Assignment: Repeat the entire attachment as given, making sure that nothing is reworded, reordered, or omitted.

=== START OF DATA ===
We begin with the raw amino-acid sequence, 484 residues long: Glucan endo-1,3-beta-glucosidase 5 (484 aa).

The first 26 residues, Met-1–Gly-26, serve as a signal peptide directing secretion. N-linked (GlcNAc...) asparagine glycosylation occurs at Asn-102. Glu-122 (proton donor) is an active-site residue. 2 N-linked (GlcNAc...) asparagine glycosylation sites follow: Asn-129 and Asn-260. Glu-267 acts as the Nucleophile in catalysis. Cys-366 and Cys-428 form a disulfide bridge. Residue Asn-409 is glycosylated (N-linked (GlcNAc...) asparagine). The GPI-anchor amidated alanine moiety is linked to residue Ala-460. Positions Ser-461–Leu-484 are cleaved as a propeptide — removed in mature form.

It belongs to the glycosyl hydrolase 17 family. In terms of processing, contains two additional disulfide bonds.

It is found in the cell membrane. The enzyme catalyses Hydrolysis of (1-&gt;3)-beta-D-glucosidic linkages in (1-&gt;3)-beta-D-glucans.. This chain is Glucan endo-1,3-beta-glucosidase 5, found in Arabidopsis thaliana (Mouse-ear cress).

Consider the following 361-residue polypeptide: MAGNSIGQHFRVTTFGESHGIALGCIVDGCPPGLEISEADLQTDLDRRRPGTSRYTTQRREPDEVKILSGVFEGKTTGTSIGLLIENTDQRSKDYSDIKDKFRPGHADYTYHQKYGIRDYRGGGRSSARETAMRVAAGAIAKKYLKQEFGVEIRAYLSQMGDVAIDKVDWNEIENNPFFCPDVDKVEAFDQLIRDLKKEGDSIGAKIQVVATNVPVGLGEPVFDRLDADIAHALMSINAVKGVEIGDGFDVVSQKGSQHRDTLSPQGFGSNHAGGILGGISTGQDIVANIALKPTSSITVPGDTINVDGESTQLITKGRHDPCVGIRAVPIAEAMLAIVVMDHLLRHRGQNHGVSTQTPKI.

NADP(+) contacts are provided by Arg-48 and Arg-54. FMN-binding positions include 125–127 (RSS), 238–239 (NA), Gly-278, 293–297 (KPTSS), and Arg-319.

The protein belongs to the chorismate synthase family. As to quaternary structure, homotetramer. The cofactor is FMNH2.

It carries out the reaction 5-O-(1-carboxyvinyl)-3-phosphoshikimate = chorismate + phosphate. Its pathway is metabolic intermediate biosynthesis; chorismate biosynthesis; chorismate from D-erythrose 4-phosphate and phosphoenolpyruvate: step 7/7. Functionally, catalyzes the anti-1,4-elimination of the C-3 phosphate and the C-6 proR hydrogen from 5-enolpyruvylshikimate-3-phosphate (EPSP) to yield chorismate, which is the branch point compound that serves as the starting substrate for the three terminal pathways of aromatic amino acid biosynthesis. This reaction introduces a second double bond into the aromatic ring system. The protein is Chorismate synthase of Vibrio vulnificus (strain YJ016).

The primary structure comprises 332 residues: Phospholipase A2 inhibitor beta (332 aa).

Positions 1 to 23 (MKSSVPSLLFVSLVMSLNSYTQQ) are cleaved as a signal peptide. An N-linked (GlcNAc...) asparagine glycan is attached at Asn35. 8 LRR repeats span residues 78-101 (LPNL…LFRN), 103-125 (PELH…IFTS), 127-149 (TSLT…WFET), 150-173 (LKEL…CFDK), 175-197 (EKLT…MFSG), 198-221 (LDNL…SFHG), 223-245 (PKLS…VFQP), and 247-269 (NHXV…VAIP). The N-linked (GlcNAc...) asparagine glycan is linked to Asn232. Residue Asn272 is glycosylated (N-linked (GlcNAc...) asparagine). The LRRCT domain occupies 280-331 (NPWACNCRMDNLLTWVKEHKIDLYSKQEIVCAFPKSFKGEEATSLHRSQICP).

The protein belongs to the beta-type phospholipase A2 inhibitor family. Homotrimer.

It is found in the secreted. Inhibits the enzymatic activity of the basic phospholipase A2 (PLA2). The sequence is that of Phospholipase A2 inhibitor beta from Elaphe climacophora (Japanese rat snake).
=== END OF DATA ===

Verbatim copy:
We begin with the raw amino-acid sequence, 484 residues long: Glucan endo-1,3-beta-glucosidase 5 (484 aa).

The first 26 residues, Met-1–Gly-26, serve as a signal peptide directing secretion. N-linked (GlcNAc...) asparagine glycosylation occurs at Asn-102. Glu-122 (proton donor) is an active-site residue. 2 N-linked (GlcNAc...) asparagine glycosylation sites follow: Asn-129 and Asn-260. Glu-267 acts as the Nucleophile in catalysis. Cys-366 and Cys-428 form a disulfide bridge. Residue Asn-409 is glycosylated (N-linked (GlcNAc...) asparagine). The GPI-anchor amidated alanine moiety is linked to residue Ala-460. Positions Ser-461–Leu-484 are cleaved as a propeptide — removed in mature form.

It belongs to the glycosyl hydrolase 17 family. In terms of processing, contains two additional disulfide bonds.

It is found in the cell membrane. The enzyme catalyses Hydrolysis of (1-&gt;3)-beta-D-glucosidic linkages in (1-&gt;3)-beta-D-glucans.. This chain is Glucan endo-1,3-beta-glucosidase 5, found in Arabidopsis thaliana (Mouse-ear cress).

Consider the following 361-residue polypeptide: MAGNSIGQHFRVTTFGESHGIALGCIVDGCPPGLEISEADLQTDLDRRRPGTSRYTTQRREPDEVKILSGVFEGKTTGTSIGLLIENTDQRSKDYSDIKDKFRPGHADYTYHQKYGIRDYRGGGRSSARETAMRVAAGAIAKKYLKQEFGVEIRAYLSQMGDVAIDKVDWNEIENNPFFCPDVDKVEAFDQLIRDLKKEGDSIGAKIQVVATNVPVGLGEPVFDRLDADIAHALMSINAVKGVEIGDGFDVVSQKGSQHRDTLSPQGFGSNHAGGILGGISTGQDIVANIALKPTSSITVPGDTINVDGESTQLITKGRHDPCVGIRAVPIAEAMLAIVVMDHLLRHRGQNHGVSTQTPKI.

NADP(+) contacts are provided by Arg-48 and Arg-54. FMN-binding positions include 125–127 (RSS), 238–239 (NA), Gly-278, 293–297 (KPTSS), and Arg-319.

The protein belongs to the chorismate synthase family. As to quaternary structure, homotetramer. The cofactor is FMNH2.

It carries out the reaction 5-O-(1-carboxyvinyl)-3-phosphoshikimate = chorismate + phosphate. Its pathway is metabolic intermediate biosynthesis; chorismate biosynthesis; chorismate from D-erythrose 4-phosphate and phosphoenolpyruvate: step 7/7. Functionally, catalyzes the anti-1,4-elimination of the C-3 phosphate and the C-6 proR hydrogen from 5-enolpyruvylshikimate-3-phosphate (EPSP) to yield chorismate, which is the branch point compound that serves as the starting substrate for the three terminal pathways of aromatic amino acid biosynthesis. This reaction introduces a second double bond into the aromatic ring system. The protein is Chorismate synthase of Vibrio vulnificus (strain YJ016).

The primary structure comprises 332 residues: Phospholipase A2 inhibitor beta (332 aa).

Positions 1 to 23 (MKSSVPSLLFVSLVMSLNSYTQQ) are cleaved as a signal peptide. An N-linked (GlcNAc...) asparagine glycan is attached at Asn35. 8 LRR repeats span residues 78-101 (LPNL…LFRN), 103-125 (PELH…IFTS), 127-149 (TSLT…WFET), 150-173 (LKEL…CFDK), 175-197 (EKLT…MFSG), 198-221 (LDNL…SFHG), 223-245 (PKLS…VFQP), and 247-269 (NHXV…VAIP). The N-linked (GlcNAc...) asparagine glycan is linked to Asn232. Residue Asn272 is glycosylated (N-linked (GlcNAc...) asparagine). The LRRCT domain occupies 280-331 (NPWACNCRMDNLLTWVKEHKIDLYSKQEIVCAFPKSFKGEEATSLHRSQICP).

The protein belongs to the beta-type phospholipase A2 inhibitor family. Homotrimer.

It is found in the secreted. Inhibits the enzymatic activity of the basic phospholipase A2 (PLA2). The sequence is that of Phospholipase A2 inhibitor beta from Elaphe climacophora (Japanese rat snake).